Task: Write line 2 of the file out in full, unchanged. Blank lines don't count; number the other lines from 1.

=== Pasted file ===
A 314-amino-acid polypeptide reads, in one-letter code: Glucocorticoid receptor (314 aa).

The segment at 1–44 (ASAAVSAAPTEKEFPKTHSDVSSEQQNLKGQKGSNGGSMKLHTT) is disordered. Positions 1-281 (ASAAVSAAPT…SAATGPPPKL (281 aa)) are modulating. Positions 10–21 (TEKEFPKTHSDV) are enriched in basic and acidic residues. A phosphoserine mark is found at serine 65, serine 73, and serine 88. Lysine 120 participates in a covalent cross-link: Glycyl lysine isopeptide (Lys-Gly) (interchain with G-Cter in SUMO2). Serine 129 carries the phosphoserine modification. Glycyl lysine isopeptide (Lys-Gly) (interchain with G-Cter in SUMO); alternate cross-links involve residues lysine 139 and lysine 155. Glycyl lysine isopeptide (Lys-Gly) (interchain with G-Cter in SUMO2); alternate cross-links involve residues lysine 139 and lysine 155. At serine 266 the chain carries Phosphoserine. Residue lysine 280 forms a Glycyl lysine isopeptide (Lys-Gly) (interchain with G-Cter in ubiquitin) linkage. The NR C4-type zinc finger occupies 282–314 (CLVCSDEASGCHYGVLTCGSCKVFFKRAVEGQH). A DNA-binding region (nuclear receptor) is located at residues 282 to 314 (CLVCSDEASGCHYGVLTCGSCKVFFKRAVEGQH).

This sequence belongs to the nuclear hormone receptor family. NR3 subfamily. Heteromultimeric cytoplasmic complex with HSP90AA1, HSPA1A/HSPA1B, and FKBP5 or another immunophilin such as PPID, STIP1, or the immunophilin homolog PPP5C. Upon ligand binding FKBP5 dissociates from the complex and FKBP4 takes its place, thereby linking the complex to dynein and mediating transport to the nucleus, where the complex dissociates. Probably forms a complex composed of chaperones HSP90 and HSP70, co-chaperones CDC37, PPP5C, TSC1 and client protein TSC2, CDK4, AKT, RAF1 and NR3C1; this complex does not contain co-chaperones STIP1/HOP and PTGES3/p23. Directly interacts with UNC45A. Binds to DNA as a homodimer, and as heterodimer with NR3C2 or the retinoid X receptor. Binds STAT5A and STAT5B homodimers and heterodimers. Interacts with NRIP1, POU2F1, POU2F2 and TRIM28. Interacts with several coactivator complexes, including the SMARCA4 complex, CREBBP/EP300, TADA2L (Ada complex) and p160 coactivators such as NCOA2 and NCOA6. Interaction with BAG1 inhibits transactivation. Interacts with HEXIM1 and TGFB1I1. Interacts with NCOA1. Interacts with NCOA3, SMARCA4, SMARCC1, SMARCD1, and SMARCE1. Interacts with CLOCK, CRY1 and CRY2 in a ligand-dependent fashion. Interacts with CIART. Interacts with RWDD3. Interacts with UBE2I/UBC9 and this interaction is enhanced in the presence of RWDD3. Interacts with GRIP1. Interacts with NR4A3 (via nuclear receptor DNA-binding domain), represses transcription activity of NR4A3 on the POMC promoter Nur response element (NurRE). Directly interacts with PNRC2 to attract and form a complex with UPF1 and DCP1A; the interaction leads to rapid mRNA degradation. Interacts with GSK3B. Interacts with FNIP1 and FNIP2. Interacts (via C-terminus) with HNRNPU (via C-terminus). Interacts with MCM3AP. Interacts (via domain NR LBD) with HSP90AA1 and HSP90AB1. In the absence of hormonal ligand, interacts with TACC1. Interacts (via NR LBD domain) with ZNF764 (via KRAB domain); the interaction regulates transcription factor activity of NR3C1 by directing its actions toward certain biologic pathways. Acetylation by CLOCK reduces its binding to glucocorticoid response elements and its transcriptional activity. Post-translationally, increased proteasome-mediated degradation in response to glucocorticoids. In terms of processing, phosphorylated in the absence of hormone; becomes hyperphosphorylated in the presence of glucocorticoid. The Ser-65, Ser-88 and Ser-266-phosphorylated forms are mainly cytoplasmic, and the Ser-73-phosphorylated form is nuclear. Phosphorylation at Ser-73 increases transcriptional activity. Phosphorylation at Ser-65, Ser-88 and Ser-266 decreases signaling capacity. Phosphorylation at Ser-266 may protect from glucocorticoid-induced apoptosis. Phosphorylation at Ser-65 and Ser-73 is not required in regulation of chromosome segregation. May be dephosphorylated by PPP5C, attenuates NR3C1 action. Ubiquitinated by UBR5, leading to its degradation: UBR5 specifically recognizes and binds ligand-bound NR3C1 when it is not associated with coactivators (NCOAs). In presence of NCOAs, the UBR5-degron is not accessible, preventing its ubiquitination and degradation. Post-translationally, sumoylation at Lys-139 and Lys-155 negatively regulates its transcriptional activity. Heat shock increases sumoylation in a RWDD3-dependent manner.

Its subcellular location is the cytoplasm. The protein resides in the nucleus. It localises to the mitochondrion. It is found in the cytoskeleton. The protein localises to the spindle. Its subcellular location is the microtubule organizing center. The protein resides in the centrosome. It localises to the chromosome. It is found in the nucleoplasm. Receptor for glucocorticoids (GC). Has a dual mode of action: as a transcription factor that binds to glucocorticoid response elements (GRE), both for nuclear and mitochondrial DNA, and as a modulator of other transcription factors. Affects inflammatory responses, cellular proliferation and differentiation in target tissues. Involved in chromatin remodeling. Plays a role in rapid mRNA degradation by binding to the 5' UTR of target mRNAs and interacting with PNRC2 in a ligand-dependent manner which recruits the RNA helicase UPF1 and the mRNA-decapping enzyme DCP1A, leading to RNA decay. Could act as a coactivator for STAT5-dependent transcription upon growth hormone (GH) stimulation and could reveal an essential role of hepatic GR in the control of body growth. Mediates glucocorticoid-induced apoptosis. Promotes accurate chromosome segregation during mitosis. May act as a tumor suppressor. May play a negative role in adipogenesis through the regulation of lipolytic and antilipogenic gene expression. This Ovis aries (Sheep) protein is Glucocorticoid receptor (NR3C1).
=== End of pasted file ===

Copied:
The segment at 1–44 (ASAAVSAAPTEKEFPKTHSDVSSEQQNLKGQKGSNGGSMKLHTT) is disordered. Positions 1-281 (ASAAVSAAPT…SAATGPPPKL (281 aa)) are modulating. Positions 10–21 (TEKEFPKTHSDV) are enriched in basic and acidic residues. A phosphoserine mark is found at serine 65, serine 73, and serine 88. Lysine 120 participates in a covalent cross-link: Glycyl lysine isopeptide (Lys-Gly) (interchain with G-Cter in SUMO2). Serine 129 carries the phosphoserine modification. Glycyl lysine isopeptide (Lys-Gly) (interchain with G-Cter in SUMO); alternate cross-links involve residues lysine 139 and lysine 155. Glycyl lysine isopeptide (Lys-Gly) (interchain with G-Cter in SUMO2); alternate cross-links involve residues lysine 139 and lysine 155. At serine 266 the chain carries Phosphoserine. Residue lysine 280 forms a Glycyl lysine isopeptide (Lys-Gly) (interchain with G-Cter in ubiquitin) linkage. The NR C4-type zinc finger occupies 282–314 (CLVCSDEASGCHYGVLTCGSCKVFFKRAVEGQH). A DNA-binding region (nuclear receptor) is located at residues 282 to 314 (CLVCSDEASGCHYGVLTCGSCKVFFKRAVEGQH).